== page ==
|Experts Inspire Start-up Dreams At Proto.in|
|Events - Events|
|Written by K T P Radhika|
|Sunday, 01 March 2009 00:00|
The fifth edition of Proto.in at Bangalore had a number of entrepreneurs, investors and industry leaders participating. Here are a few insights from the event.
Adam Smith, the noted economist and philosopher, once said, “The real price of everything… is the toil and trouble of acquiring it.” These words are most applicable to start-ups, which in the process of becoming successful businesses, undergo numerous changes and face innumerable challenges. It was hardly surprising that those with start-up dreams flocked to Proto.in to gain insights from experts, entrepreneurs and industry watchers at the event.
Look to the future, not the present
Atul Chitnis, senior vice president, Geodesic Information Systems, advised entrepreneurs to cultivate the art of foreseeing trends and building products accordingly. “Don’t build something because people need it today. By the time you finish building it, the window of opportunity will close. You can’t do without guess-work and taking a few risks. This is where an entrepreneur’s vision comes in to play,” he said.
Choosing the right co-founder
Choosing a co-founder needs careful thought since partners might have very different views. They may have excellent skills but may not match your requirements. Some may share your way of thinking but differ in other areas. Speaking on the subject, ‘The Misunderstood Co-founder’, Allwin Agnel, CEO, The Pagal Guy, pointed out: “Co-founding is like marriage. It can be good or bad. It is absolutely good when you get a co-founder who can really understand you and your desires.” Finding the perfect match is difficult and may take years, but he cautioned that if this decision is not taken carefully, co-founders end up becoming a headache for entrepreneurs. This step needs to be taken wisely, because your passion for your company needs to be shared in equal measure.
A matter of price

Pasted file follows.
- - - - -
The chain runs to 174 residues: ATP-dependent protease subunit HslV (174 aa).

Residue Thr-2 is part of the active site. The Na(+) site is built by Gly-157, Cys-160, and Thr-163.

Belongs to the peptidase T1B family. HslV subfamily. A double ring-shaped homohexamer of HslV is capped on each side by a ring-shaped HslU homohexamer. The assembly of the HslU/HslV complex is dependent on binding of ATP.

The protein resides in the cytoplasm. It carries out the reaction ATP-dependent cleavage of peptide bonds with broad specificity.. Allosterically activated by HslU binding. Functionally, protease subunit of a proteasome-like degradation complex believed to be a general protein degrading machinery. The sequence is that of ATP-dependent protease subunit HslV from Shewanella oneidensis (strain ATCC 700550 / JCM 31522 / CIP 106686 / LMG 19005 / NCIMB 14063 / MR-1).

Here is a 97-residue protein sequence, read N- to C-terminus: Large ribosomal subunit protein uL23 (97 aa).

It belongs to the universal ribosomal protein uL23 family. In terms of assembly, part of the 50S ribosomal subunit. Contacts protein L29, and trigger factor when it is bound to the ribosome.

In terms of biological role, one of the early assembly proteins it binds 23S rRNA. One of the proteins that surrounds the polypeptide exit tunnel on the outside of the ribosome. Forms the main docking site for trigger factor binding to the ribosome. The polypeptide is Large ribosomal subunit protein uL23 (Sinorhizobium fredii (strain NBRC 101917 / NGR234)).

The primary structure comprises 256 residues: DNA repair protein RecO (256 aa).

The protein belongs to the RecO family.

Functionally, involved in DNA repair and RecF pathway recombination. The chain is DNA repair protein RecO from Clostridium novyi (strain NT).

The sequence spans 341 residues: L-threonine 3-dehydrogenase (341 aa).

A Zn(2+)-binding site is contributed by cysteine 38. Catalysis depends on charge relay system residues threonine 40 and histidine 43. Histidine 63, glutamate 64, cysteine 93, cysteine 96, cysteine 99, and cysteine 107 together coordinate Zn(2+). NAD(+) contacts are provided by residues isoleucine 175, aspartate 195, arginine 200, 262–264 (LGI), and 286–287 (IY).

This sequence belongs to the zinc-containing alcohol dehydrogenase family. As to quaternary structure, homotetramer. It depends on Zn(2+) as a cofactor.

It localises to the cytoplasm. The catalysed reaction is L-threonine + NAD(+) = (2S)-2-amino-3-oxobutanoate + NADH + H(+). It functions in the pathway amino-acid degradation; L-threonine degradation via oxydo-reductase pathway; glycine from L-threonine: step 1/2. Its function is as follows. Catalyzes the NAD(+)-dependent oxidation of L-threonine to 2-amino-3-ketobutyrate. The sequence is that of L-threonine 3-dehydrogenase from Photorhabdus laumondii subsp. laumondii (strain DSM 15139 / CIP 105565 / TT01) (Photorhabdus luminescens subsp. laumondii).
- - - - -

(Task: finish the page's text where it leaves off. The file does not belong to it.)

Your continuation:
“In business, all that matters is what you are, where you are and what your goals are,” said Amit Jain, co-founder, Slideshare, while speaking on the free vs premium business model. Many feel that customers will be more loyal if they pay for a product. Shalin Jain, founder, Tenmiles Corporation, said that if you provide a product for free, customers might undervalue it. Pricing can provide an extra value to your product. “We used to think that there would be a greater acceptance for a free thing. But that is not true. The rationale behind the paid product is that you will get the money easily in and it is easy to get feedback. Depending on the market space, you should determine which of the models suit your business,” he said.
Atul Chitnis stressed that it is not the tools you use but how you use them that matters. Customers do not want the code; they want the software, support and tools to expand their business. He opined that people would pay for software, if it solved a pressing problem.
Traits for success
“Entrepreneurs should have the right mix of the right attitude, intellectual honesty, a good organisational structure and accountability,” said Ashish Gupta, managing director, Helion Ventures. “They should have a willingness to accept errors, to tackle any inconveniences on the way, and the knack of identifying talent and putting it to optimal use,” he added. According to him, “Recruitment is the one task that should be done with utmost care. It is better to take help from an experienced hand than land up with the wrong members in the team.”